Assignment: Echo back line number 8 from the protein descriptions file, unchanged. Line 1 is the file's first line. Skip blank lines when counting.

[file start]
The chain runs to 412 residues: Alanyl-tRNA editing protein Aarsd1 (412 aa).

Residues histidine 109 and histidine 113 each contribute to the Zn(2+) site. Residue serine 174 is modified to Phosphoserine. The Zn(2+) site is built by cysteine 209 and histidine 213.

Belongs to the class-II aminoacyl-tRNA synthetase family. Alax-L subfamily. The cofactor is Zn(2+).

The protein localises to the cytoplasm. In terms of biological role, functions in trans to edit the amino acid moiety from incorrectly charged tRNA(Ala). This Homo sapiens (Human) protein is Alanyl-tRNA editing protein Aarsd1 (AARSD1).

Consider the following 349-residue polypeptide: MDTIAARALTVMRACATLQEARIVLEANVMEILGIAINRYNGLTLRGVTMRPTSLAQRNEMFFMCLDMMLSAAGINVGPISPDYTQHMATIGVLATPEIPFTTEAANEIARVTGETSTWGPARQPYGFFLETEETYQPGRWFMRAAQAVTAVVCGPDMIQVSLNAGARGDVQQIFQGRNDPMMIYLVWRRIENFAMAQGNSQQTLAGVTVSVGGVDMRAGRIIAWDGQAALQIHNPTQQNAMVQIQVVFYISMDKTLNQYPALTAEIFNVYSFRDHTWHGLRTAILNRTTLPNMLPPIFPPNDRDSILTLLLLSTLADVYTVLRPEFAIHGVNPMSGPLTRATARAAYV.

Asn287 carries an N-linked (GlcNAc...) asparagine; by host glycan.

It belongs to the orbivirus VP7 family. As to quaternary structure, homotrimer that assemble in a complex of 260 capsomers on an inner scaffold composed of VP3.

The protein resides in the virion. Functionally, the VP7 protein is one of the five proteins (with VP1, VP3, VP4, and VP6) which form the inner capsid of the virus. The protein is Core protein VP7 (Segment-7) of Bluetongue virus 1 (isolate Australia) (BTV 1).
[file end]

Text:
The protein resides in the virion. Functionally, the VP7 protein is one of the five proteins (with VP1, VP3, VP4, and VP6) which form the inner capsid of the virus. The protein is Core protein VP7 (Segment-7) of Bluetongue virus 1 (isolate Australia) (BTV 1).